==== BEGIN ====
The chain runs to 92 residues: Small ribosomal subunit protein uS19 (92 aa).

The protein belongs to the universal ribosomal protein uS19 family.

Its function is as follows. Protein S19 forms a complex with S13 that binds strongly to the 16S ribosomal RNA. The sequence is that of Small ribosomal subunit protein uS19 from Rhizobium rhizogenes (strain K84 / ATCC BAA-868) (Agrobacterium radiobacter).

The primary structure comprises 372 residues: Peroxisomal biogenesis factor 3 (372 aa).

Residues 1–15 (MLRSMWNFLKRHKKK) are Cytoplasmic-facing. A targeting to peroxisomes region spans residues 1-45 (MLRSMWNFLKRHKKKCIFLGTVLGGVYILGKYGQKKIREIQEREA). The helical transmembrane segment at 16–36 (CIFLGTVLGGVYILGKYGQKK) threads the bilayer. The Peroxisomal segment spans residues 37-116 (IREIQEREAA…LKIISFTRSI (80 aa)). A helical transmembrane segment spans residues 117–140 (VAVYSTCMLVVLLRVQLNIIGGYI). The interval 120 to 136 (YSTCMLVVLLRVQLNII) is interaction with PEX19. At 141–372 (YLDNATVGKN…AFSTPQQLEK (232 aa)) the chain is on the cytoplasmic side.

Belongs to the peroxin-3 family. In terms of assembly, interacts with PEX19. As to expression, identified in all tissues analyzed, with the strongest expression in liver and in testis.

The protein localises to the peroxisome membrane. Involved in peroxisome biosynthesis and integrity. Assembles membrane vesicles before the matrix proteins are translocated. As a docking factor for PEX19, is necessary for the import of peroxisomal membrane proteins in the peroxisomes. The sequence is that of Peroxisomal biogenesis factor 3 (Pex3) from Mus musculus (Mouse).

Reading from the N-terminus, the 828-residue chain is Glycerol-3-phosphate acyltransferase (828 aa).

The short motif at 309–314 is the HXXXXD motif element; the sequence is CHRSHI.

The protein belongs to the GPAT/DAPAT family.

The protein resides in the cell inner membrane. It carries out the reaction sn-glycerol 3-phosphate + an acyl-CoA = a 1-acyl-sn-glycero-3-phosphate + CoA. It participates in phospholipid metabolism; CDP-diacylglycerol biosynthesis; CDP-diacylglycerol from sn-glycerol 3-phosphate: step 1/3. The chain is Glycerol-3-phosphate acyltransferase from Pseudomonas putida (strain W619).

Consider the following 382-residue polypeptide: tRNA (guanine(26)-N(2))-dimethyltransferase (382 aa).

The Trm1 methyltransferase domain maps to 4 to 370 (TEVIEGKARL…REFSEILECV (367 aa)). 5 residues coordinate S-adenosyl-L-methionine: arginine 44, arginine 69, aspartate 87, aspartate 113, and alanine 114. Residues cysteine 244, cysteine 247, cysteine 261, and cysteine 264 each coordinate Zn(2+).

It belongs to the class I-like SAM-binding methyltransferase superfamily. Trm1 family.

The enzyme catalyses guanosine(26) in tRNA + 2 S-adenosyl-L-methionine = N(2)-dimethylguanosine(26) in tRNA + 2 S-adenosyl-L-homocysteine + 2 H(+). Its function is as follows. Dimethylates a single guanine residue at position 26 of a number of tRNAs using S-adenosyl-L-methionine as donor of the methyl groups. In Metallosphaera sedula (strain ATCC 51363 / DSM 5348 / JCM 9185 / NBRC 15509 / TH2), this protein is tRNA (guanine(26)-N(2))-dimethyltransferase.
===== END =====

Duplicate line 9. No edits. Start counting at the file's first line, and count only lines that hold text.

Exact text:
The short motif at 309–314 is the HXXXXD motif element; the sequence is CHRSHI.